Until this year I don’t think I ever mailed a postcard. It’s not like I was unaware of them since over time I saw them so often in various places like tourist traps at Niagara Falls, state park welcome centers, and airport gift shops that I grew to treat them as a part of the background. A few months ago through the auspices of some friends I learned that in the internet age they are still alive and kicking even if reduced in popularity.
Getting told while chatting that someone “got a postcard from…” was my first reminder of the venerable card stock rectangles. The story involves a person who lives a very long way from me and was very excited to get this item from someone who lived a very long way from her. It took days and days to arrive, carried very little information due to space considerations, cost a moderate sum to send, and in all ways was inferior than just typing on your keyboard and pushing “send” in your email program. That, In a nutshell, was what appealed to me so much about the postcard idea.
Finding a postcard to send proved a lot harder than I thought. Living in one of the least interesting parts of the country you don’t find many postcards since this locality doesn’t have much to put on them. Come and Visit the Mediocrity!, A Remarkably Low Cost of Living!, Anyone with Low Ambition Will Love It Here!, People Flock Here Two Days A Year Before They Hurry Away!, and Traditionally High Unemployment! are not the kind of slogans that you’d want to mail off to a loved one. For a couple of weeks I kept forgetting to look for them in the larger nearby city I visit once a week or so. Finally on a weekend I asked a friend who had worked in a local civic organization if she could think of someplace I could find a postcard. To my surprise she suggested the area Visitor Information Center. In the back of my mind I remembered something about that recently being set up but promptly forgot about it since I have all the information I can take about the area. With that hot tip I drove uptown one lunch hour to see if I could drum up the elusive item I was seeking. The Center wasn’t as bad as I thought it would be. Some local arts and crafts were scattered around a woman who looked like knitting filled 95% of her work day. I asked about the cards and was told there were some on the wall and they were free! Excitedly I went over to a few hanging wire retainers that were replete with colorful items of the right shape and thickness. Yes, they were free but that was only because they were basically advertisements for a bird house builder on the Blue Ridge Parkway and the local NASCAR track. Oh well, you take what you can get.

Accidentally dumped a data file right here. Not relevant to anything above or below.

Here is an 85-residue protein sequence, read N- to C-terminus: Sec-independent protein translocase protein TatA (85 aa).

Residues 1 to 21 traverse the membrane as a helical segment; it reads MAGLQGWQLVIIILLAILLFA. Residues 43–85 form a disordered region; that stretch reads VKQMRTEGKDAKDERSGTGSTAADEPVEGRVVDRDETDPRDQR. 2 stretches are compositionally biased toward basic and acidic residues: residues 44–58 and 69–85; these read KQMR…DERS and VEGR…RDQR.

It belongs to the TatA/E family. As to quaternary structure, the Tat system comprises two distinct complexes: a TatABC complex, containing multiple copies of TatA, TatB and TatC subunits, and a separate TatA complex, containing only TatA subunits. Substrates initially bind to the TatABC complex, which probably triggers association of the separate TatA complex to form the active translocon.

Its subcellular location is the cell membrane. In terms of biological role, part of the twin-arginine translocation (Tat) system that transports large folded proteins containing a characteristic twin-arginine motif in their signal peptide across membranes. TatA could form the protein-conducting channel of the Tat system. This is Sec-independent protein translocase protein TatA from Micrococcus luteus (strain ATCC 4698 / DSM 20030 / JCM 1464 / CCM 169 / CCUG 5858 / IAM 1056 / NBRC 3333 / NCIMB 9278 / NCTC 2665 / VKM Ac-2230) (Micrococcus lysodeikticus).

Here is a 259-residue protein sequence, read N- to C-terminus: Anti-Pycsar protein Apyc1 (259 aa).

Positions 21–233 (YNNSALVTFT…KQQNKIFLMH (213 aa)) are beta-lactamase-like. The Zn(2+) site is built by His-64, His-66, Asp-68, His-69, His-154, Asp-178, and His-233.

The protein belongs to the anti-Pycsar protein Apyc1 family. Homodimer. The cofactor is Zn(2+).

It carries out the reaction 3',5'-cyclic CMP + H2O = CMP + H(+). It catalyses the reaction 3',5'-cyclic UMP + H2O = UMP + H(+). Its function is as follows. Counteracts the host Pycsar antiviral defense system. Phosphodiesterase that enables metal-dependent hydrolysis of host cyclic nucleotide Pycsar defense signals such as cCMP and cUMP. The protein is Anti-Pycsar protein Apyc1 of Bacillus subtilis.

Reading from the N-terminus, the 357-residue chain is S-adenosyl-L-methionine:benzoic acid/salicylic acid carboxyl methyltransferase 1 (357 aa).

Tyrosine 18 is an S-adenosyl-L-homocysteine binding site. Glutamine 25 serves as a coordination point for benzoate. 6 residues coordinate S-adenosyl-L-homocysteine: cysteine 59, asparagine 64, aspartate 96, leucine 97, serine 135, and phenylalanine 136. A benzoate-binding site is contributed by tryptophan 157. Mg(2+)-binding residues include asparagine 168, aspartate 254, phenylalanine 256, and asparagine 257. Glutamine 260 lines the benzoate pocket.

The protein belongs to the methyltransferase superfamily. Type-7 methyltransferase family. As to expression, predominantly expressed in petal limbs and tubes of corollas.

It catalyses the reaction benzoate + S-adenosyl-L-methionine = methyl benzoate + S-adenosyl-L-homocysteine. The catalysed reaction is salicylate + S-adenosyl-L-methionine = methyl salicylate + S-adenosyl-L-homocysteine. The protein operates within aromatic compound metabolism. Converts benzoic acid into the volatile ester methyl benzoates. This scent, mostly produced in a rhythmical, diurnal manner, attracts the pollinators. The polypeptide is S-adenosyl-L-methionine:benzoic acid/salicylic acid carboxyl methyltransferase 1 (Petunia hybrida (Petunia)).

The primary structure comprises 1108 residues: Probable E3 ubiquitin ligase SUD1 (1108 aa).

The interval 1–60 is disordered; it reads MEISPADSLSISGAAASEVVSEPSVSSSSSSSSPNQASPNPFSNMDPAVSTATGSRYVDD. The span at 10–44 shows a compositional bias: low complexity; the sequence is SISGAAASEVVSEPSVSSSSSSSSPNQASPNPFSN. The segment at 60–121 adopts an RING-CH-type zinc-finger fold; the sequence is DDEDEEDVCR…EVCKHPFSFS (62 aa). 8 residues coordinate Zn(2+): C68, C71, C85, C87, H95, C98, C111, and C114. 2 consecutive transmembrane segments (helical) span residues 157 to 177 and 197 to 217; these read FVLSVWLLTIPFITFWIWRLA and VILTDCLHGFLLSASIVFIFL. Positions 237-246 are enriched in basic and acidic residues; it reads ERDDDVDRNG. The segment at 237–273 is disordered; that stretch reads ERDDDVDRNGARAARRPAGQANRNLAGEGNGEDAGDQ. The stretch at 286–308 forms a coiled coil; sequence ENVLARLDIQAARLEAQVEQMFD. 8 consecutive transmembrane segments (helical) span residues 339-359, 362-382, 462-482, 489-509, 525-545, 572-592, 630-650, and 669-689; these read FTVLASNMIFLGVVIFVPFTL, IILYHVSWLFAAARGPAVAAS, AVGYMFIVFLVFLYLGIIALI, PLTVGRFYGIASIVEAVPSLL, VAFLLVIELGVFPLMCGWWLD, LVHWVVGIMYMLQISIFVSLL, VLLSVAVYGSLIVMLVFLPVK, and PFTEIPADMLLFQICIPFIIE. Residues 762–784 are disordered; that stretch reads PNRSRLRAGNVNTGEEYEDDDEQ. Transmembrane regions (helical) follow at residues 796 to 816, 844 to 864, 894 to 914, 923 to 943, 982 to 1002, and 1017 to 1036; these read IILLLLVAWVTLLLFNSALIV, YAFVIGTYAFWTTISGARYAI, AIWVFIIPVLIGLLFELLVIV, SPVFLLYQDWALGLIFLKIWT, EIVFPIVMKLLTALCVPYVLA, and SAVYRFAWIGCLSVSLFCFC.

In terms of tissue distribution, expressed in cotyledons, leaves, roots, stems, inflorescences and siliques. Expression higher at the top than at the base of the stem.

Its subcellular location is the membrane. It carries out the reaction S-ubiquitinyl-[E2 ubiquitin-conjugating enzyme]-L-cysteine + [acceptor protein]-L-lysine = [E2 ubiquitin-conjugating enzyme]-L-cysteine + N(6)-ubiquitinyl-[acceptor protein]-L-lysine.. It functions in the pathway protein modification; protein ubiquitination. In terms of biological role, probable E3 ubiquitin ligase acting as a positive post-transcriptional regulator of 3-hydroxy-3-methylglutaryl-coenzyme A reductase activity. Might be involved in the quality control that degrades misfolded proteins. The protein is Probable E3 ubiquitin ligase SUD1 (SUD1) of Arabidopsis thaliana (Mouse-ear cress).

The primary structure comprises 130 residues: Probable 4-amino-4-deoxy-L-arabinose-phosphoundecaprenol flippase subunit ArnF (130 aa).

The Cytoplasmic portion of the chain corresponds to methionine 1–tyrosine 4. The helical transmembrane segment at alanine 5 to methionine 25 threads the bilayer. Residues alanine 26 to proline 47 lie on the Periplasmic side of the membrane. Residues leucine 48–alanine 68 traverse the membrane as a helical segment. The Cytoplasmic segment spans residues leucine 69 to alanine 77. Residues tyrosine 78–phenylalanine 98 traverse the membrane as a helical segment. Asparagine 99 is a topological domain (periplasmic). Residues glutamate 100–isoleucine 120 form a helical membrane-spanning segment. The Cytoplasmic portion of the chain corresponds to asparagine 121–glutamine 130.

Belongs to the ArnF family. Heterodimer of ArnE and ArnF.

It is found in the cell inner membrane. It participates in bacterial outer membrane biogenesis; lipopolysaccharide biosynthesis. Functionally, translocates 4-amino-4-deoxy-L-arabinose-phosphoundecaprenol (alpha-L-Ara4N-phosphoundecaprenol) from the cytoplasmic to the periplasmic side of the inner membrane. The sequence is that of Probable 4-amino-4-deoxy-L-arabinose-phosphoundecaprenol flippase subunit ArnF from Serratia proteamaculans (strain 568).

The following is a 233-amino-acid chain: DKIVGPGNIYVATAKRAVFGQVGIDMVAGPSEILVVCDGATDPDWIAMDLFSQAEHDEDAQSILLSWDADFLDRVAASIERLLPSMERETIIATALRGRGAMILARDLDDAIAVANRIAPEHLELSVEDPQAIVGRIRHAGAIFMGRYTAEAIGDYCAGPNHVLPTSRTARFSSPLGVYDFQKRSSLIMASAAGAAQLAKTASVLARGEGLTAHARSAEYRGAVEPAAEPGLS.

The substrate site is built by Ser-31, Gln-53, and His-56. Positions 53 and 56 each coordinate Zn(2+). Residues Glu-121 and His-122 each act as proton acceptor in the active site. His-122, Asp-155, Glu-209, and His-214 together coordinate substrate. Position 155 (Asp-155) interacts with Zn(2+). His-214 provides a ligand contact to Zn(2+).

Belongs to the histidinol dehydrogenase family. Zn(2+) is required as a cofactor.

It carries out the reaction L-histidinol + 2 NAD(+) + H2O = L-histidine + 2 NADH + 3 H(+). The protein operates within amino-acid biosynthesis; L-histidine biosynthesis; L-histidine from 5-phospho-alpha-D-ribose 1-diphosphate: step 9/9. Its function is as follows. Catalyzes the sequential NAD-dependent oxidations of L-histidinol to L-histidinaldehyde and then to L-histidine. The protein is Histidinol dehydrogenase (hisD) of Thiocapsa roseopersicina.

Since then I’ve grabbed postcards whenever I see them and I have a nice stack. I try to remember to send them but my memory for duties like that is terrible. I even joined Postcrossing which is a website for people around the world to send postcards to each other at random. It’s a nice idea and promotes learning about other peoples and countries. So far I’ve remembered to send one postcard. I guess it’s a start.
But now back to my friends who send the little flat parcels of good cheer: Below I’ve shown some postcards they’ve sent from the Philippines. I’m not going to say too much about them since Google is at your fingertips. However I’ve learned a good deal about that country over the last year but the most important thing I’ve picked up is how kind and friendly people can be for no reason besides enjoying it.
Two very pretty volcanoes.
Boracay is a beautiful beach resort area. Banaue has incredible terraced rice patties.
IRRI Campus which does advanced research on Rice agriculture. Colorful costumes of the Masskara Festival.
Gazing over the water at the beautiful El Nido in Palawan. The last card was sent while a friend was visiting this country.
Nice bird stamps and the postmark. Pilipinas is the Tagalog name of the country.